Good Morning
Good Morning

Pre-race Kentucky Derby rituals are big part of culture, excitement

A woman wearing a festive hat looks on

A woman wearing a festive hat looks on prior to the 145th running of the Kentucky Derby at Churchill Downs on Saturday in Louisville, Ky. Credit: Getty Images/Andy Lyons

LOUISVILLE, Ky.  — For centuries, thoroughbred racing has been a mainstay of Kentucky’s culture. Three generations of families will go to the races together, and not just on event days. The ultimate experience is Derby weekend, when as many as 275,000 show up in their fanciest outfits.

Elaborate dresses for the ladies, and pink or white shirts and black bow ties for the men, were on display. The endless lines to the ladies’ rooms looked like impromptu fashion shows.      

“People rally around horse racing here, everywhere you go,” said California-based trainer Bob Baffert, a five-time Derby winner who calls Churchill Downs “our second home.”

"What I love about the Derby is the buildup. That’s part of the whole process to enjoy the Derby.”

As always, thousands flocked to the backstretch during the week to see the Derby runners work out. They didn’t necessarily know which ones they were watching, but that didn’t matter. Being part of the scene, savoring the vibe and absorbing the anticipation of the big race late Saturday afternoon, was the irresistible lure.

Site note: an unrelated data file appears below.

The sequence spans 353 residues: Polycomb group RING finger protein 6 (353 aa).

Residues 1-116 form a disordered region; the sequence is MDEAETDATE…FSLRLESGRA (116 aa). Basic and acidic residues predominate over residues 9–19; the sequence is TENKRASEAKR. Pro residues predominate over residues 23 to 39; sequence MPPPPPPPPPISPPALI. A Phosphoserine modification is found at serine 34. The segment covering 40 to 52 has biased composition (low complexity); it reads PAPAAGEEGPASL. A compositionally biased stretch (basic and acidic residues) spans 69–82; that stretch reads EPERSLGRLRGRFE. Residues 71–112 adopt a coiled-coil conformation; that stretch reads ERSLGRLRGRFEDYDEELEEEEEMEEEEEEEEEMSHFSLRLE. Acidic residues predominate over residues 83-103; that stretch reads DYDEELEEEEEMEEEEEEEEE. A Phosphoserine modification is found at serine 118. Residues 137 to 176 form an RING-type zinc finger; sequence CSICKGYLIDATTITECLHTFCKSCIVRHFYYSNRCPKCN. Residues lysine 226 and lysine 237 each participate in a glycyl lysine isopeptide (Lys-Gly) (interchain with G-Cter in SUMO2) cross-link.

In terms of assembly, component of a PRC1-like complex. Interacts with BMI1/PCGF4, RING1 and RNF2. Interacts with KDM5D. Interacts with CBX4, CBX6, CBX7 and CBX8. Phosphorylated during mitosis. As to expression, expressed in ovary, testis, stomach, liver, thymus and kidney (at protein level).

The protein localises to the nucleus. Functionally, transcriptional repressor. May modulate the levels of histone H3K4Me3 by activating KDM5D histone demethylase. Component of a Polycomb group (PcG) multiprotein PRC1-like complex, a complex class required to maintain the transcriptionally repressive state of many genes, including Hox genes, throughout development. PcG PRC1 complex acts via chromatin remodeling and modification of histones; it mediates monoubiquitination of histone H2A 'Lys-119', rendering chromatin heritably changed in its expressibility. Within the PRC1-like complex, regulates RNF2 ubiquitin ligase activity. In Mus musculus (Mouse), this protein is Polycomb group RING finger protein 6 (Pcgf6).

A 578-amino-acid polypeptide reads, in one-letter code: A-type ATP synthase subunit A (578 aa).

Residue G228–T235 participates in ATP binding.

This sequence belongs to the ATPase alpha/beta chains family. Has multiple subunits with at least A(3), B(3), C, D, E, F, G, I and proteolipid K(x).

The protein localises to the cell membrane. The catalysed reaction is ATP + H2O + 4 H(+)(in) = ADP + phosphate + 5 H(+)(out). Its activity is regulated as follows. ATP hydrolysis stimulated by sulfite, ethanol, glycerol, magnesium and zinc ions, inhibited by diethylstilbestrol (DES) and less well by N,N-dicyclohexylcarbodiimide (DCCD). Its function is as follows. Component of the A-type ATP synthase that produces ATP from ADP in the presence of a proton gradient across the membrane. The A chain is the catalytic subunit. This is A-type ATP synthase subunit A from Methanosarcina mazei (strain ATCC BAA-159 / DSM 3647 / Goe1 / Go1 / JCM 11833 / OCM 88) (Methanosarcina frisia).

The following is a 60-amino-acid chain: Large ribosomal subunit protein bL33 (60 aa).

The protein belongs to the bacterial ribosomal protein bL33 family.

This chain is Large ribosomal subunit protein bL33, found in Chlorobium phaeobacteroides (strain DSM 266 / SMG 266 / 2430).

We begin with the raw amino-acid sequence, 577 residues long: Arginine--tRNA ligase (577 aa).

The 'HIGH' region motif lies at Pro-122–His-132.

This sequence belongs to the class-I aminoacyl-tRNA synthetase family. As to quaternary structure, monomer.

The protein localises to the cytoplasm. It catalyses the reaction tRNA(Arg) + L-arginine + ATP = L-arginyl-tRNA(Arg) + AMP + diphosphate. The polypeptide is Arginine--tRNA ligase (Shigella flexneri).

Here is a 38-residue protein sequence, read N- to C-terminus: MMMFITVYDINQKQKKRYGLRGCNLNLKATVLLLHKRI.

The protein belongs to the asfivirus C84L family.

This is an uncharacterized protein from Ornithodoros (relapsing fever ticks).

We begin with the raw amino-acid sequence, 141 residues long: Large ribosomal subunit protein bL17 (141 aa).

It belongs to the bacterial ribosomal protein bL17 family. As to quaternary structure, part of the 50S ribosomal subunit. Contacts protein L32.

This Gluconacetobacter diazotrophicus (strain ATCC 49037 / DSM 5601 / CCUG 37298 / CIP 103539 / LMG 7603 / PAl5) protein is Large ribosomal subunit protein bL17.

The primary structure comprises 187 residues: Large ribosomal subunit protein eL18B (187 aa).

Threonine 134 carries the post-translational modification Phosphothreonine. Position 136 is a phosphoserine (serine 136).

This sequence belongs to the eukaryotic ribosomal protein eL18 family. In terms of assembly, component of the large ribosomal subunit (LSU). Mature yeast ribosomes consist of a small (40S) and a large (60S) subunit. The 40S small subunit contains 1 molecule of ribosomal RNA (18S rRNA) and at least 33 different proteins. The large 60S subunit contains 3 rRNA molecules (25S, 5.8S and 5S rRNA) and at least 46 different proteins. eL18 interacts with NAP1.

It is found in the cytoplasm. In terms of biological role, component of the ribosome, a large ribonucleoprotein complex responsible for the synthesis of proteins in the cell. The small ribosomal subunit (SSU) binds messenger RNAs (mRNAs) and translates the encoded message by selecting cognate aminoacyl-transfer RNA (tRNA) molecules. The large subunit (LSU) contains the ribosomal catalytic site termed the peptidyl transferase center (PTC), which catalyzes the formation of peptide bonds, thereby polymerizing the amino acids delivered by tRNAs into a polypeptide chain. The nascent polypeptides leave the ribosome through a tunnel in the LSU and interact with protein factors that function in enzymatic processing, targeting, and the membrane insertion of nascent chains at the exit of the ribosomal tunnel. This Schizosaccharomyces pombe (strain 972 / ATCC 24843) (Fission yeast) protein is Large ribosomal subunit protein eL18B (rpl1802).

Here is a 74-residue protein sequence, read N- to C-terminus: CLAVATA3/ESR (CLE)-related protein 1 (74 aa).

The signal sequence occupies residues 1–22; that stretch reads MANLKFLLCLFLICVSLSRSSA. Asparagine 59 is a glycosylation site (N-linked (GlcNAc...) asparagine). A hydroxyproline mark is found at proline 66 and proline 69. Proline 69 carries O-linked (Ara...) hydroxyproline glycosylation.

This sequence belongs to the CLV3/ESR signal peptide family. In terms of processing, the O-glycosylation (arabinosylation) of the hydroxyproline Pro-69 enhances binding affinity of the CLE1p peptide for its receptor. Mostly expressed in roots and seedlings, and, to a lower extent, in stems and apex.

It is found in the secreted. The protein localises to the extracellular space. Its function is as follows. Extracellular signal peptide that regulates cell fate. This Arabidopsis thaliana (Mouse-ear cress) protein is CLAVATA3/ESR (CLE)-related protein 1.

Agent Doug Bredar represents transplanted Frenchman Florent Geroux, who joined the jockey elite with multiple stakes victories on 2017 Horse of the Year Gun Runner and last year’s 3-year-old filly champion and Kentucky Oaks winner, Monomoy Girl.

To Bredar, the Derby’s confusion and mystery make it unique among the great races of the world.

“I think it’s an incredibly difficult choice for a rider if he has to decide [between two mounts],” Bredar said. “Horses are running in prep races all over the country before they come here. Pedigrees can give you a guideline, and so can their running styles. But you just don’t know.”

Expensive trip

A trip to the Derby is a popular item on many bucket lists. If you’re thinking about finally doing it, you’d better have a bucketful of cash.

The round-trip flight from New York or Islip to Louisville can cost anywhere from $425 to twice that, and even more if you book late. Hotels that charge $100 or so on the other 362 nights of the year will rip you off for $1,200 total for Thursday, Friday and Saturday, the dreaded “Derby Package.” Prices for seats on Derby Day also are exorbitant. According to TickPick, a secondary ticket site, as of Tuesday its average purchase price was $546. Last year it was $438.

It costs $91 for a general admission ticket to the infield, where there are no seats but thousands of screaming drunks. And if you need a cab after the big race, a 2-mile ride can cost $35, not including tip, if you have any money left.

Or you could stay home, bet on an Internet account and have a Derby party with friends. Sometimes your best moves are the ones you don’t make.

Local color

Insights from a lifelong Louisville resident who preferred to remain anonymous:

“There’s nothing like Derby Day. When they play ‘My Old Kentucky Home,’ the hair on the back of my neck stands up.”

The 70-something guy is not, however, a fan of the Derby’s famous drink of choice, which was going for $15 apiece. (At least you could keep the fancy glass.)

“Mint juleps taste awful. But if you drink enough of them, they go down fine.”

Many began drinking them shortly after the gates opened at 8 a.m., and some had pregamed with homemade juleps. Undoubtedly, they went down fine.  

New York Sports